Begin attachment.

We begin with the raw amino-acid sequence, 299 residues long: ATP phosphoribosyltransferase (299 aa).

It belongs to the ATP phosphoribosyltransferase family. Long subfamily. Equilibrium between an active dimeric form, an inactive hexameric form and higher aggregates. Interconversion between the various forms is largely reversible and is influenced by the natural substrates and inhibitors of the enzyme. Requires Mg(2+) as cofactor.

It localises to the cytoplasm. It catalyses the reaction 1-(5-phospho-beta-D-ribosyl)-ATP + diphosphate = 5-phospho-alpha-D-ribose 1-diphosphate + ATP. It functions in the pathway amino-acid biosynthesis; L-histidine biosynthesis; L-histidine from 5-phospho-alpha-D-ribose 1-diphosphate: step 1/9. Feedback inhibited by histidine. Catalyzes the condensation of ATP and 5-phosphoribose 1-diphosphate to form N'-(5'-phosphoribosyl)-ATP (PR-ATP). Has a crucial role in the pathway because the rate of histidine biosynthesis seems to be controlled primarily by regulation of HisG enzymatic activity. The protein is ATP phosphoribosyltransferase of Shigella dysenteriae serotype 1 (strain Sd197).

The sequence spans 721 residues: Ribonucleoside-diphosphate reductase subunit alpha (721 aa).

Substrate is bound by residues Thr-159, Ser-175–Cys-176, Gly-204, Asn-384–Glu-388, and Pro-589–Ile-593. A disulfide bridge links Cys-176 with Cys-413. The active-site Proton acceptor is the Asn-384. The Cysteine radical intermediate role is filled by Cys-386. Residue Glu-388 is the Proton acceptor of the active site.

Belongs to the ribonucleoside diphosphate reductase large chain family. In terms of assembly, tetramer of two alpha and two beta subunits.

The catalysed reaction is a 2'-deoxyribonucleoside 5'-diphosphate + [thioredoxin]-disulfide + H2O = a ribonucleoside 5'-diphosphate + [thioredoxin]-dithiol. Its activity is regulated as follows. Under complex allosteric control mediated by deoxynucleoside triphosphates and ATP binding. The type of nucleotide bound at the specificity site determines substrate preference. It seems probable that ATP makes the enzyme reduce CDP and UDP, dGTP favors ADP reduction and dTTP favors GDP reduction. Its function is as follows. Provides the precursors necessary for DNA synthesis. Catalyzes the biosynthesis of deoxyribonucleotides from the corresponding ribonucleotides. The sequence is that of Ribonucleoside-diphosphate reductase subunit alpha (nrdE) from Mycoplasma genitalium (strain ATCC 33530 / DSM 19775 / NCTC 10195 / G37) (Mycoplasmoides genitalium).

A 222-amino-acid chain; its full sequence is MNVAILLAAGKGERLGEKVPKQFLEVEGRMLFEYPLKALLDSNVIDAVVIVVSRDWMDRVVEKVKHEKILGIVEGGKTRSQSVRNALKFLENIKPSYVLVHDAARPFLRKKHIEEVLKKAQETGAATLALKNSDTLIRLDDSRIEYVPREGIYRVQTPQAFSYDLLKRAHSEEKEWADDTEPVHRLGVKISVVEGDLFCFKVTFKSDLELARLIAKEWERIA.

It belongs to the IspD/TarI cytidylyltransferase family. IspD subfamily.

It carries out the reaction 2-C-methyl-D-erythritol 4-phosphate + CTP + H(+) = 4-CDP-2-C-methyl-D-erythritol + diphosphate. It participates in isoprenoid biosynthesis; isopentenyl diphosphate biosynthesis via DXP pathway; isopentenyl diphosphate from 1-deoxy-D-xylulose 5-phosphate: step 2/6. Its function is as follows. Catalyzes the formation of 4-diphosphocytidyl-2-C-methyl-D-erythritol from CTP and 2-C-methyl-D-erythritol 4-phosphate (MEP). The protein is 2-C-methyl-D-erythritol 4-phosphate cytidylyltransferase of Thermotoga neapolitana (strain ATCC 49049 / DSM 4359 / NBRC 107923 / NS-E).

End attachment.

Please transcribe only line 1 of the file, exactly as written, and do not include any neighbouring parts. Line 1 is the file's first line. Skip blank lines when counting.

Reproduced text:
We begin with the raw amino-acid sequence, 299 residues long: ATP phosphoribosyltransferase (299 aa).